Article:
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How to Remove the Radiator From a Dodge Diesel

by Allen Moore

A Dodge diesel truck depends on a rather large radiator for the engine cooling needs. Depending on the year and model of your Dodge diesel, the radiator may also house the transmission cooler. The radiator needs to be removed for replacement, should it fail, and may also have to come out for heavy engine repairs or other front-end work. Anyone with basic auto repair experience can remove the radiator from a Dodge diesel truck in less than two hours with the right tools.

Open the hood on the Dodge and place the catch pan on the ground, directly below the lower radiator hose. Climb underneath and loosen the hose clamp on the lower radiator hose where it connects to the radiator, using the socket set.

Pull the lower radiator hose off the radiator by hand and aim the hose end into the catch pan so the coolant in the hose will pour into the pan.

Open the radiator petcock, located on the lower back corner of the radiator, using the pliers, then let the coolant drain from the radiator.

Climb out and loosen the hose clamp on the upper radiator hose where it connects to the radiator, using the socket set. Pull the hose off and aim the hose end down at the catch pan until the coolant has flowed out of the hose and into the pan.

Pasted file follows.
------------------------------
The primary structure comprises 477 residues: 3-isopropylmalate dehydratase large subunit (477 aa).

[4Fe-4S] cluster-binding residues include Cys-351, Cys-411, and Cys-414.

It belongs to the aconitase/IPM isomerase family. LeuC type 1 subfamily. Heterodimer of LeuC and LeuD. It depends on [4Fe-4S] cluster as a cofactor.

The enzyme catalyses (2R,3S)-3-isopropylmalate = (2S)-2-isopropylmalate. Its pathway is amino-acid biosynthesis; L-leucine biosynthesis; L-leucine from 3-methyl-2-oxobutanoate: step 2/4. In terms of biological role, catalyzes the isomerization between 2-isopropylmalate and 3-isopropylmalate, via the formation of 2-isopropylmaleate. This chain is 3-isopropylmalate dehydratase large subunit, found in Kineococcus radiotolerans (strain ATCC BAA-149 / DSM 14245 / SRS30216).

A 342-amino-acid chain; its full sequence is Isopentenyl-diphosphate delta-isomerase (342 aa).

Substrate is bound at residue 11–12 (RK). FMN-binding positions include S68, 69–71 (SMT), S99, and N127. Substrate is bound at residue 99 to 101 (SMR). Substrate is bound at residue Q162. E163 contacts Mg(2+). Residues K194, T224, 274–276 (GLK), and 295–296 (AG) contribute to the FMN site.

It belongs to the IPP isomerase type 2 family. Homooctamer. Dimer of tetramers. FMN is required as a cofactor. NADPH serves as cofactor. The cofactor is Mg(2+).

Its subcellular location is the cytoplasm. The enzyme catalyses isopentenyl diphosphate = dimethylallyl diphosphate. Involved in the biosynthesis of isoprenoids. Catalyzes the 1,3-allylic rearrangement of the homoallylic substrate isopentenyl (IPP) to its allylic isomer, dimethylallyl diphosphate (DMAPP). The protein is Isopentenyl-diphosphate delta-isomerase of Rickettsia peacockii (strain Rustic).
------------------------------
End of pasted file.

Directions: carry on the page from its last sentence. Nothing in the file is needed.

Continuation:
Unbolt the transmission cooler lines from the radiator side tank using the box wrenches if your Dodge Diesel has a transmission cooler in the radiator.

Unbolt the fan shroud and radiator shroud using the socket set. Lift the shrouds off the vehicle and set them aside. Unbolt the radiator from the mounting brackets using the socket set.

Pull the radiator up and out of the Dodge by hand. If you're reinstalling it, make sure to place it somewhere safe as radiators damage easily.

Items you will need

About the Author

Allen Moore's career includes awards in poetry and creative fiction, published lyrics, fiction books and nonfiction articles as well as a master certification in automotive service from the Ford Motor Company. Moore is a contributing writer for RF365.com and various other websites, a ghostwriter for Rainbow Writing and has over a dozen works of fiction currently in print.

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Photo Credits

  • radiator humor image by John Sfondilias from Fotolia.com